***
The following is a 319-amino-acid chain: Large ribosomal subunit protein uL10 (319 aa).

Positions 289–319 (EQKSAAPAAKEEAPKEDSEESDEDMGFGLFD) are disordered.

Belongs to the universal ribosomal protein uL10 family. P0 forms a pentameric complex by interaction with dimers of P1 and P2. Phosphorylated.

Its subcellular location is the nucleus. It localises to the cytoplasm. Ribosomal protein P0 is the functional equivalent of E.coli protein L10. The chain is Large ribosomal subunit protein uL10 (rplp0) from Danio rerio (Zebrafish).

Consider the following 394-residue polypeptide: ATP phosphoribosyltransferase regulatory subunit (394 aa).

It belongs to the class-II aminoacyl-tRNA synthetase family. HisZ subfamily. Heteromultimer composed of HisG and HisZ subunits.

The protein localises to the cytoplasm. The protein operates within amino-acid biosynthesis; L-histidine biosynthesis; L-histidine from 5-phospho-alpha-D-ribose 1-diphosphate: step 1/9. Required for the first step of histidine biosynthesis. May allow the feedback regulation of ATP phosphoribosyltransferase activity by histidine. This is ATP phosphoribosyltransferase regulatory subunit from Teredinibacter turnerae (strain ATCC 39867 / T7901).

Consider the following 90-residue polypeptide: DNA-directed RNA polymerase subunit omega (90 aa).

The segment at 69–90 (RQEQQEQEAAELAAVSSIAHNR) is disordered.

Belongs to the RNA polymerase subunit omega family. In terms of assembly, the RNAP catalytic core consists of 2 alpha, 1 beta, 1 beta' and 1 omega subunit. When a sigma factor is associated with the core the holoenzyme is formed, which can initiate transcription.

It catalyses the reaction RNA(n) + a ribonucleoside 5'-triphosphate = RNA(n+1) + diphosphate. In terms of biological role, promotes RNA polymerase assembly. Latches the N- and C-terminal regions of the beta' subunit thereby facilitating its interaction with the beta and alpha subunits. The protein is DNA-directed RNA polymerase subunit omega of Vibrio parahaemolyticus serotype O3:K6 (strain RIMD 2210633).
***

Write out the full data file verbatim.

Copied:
The following is a 319-amino-acid chain: Large ribosomal subunit protein uL10 (319 aa).

Positions 289–319 (EQKSAAPAAKEEAPKEDSEESDEDMGFGLFD) are disordered.

Belongs to the universal ribosomal protein uL10 family. P0 forms a pentameric complex by interaction with dimers of P1 and P2. Phosphorylated.

Its subcellular location is the nucleus. It localises to the cytoplasm. Ribosomal protein P0 is the functional equivalent of E.coli protein L10. The chain is Large ribosomal subunit protein uL10 (rplp0) from Danio rerio (Zebrafish).

Consider the following 394-residue polypeptide: ATP phosphoribosyltransferase regulatory subunit (394 aa).

It belongs to the class-II aminoacyl-tRNA synthetase family. HisZ subfamily. Heteromultimer composed of HisG and HisZ subunits.

The protein localises to the cytoplasm. The protein operates within amino-acid biosynthesis; L-histidine biosynthesis; L-histidine from 5-phospho-alpha-D-ribose 1-diphosphate: step 1/9. Required for the first step of histidine biosynthesis. May allow the feedback regulation of ATP phosphoribosyltransferase activity by histidine. This is ATP phosphoribosyltransferase regulatory subunit from Teredinibacter turnerae (strain ATCC 39867 / T7901).

Consider the following 90-residue polypeptide: DNA-directed RNA polymerase subunit omega (90 aa).

The segment at 69–90 (RQEQQEQEAAELAAVSSIAHNR) is disordered.

Belongs to the RNA polymerase subunit omega family. In terms of assembly, the RNAP catalytic core consists of 2 alpha, 1 beta, 1 beta' and 1 omega subunit. When a sigma factor is associated with the core the holoenzyme is formed, which can initiate transcription.

It catalyses the reaction RNA(n) + a ribonucleoside 5'-triphosphate = RNA(n+1) + diphosphate. In terms of biological role, promotes RNA polymerase assembly. Latches the N- and C-terminal regions of the beta' subunit thereby facilitating its interaction with the beta and alpha subunits. The protein is DNA-directed RNA polymerase subunit omega of Vibrio parahaemolyticus serotype O3:K6 (strain RIMD 2210633).